Tennessee Senate Okays “Don’t Say Gay” in School Bill
On Friday the Tennessee Senate passed a controversial bill that would ban mention of homosexuality in K through 8 schools. The bill, now known as the “Don’t Say Gay” bill, passed in a 20 to 10 vote.
Senate Bill 49 and counterpart measure House Bill 229 sponsored by state Senator Stacey Campfield and Representative Bill Dunn respectively, both Republicans from Knoxville, prohibits “the teaching of or furnishing of materials on human sexuality other than heterosexuality in public school grades K-8.”
Added to SB49 was an amendment that would restrict the legislation’s scope to only ban discussion of homosexuality in prepared materials and instruction.
Given that the Tennessee Board of Education has repeatedly said this legislation isn’t needed because there is already a so-called family orientated curriculum in place that makes no mention of homosexuality,
Democratic lawmakers opposed to the bill have said they can see no reason in passing the bill, with Sen. Andy Berke, D-Chattanooga, reportedly saying: “We have said we should not have age inappropriate material in K through 8. What we’re doing here is passing something just to pass it.”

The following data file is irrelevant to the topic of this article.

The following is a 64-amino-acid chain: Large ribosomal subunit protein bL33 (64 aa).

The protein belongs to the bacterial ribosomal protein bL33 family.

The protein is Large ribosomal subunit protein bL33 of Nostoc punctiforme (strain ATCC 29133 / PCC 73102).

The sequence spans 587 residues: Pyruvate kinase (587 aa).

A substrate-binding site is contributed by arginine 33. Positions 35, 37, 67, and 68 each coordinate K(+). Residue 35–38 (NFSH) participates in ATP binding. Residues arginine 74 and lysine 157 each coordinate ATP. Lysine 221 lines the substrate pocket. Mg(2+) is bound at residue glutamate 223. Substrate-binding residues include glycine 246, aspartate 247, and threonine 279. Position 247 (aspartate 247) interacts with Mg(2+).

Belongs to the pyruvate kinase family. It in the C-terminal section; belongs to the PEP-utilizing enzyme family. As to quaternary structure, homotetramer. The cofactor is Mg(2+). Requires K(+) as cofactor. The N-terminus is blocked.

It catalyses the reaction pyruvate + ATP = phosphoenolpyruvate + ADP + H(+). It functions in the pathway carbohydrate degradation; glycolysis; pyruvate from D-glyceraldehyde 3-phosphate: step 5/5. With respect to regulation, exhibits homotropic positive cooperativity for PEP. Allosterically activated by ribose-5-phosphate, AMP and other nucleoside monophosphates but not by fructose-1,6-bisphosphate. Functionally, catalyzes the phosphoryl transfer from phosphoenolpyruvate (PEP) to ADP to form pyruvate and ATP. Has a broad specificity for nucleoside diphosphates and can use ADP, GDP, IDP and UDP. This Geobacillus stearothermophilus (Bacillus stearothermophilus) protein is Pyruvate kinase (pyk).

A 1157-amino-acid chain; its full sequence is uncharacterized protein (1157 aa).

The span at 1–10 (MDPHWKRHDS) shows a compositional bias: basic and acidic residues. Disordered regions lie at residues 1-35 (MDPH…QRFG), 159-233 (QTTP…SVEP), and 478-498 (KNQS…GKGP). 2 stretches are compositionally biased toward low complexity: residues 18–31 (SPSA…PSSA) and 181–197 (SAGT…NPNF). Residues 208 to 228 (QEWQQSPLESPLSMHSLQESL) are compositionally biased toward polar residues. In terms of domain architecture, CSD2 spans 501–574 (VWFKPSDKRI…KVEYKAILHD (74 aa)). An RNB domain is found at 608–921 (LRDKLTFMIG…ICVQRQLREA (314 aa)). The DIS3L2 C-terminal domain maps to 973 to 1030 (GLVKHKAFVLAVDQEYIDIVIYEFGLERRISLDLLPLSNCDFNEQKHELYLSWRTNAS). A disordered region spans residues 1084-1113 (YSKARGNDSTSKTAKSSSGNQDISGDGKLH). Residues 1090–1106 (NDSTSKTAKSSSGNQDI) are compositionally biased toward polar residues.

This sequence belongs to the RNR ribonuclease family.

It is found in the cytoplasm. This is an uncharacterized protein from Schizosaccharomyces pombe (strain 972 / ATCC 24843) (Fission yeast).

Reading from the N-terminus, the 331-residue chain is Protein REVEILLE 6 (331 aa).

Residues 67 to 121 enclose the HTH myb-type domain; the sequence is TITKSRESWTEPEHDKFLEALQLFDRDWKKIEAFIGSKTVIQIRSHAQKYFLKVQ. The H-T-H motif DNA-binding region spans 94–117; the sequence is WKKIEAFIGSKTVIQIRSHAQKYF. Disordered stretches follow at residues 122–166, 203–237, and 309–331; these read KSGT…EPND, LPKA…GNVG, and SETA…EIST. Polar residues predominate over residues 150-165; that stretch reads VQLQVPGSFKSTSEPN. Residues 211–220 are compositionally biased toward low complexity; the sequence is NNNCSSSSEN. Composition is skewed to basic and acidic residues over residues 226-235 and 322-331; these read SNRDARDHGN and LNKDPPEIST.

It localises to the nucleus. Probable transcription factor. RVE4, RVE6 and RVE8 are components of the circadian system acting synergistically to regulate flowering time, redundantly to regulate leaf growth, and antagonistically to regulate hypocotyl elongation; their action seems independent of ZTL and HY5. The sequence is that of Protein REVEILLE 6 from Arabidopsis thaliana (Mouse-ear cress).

The legislation has caused a great deal of controversy, with critics saying the bill is anti-gay in nature. Campfield once likened homosexuality to bestiality, something critics say shows the animus behind the bill.
Sen. Campfield, who as a Representative tried unsuccessfully to pass the bill in the House over the previous 6 sessions, has denied the legislation is anti-gay, saying it is designed to stop people pushing their various “agendas” in schools and that it is necessary so that “families [can] handle that issue.”
The bill must now go before the House where it has yet to move out of committee. It seems likely the bill will receive no further attention this year however, as Tennessee State Representative Bill Dunn has gone on record saying that he will hold off pushing the legislation until 2012.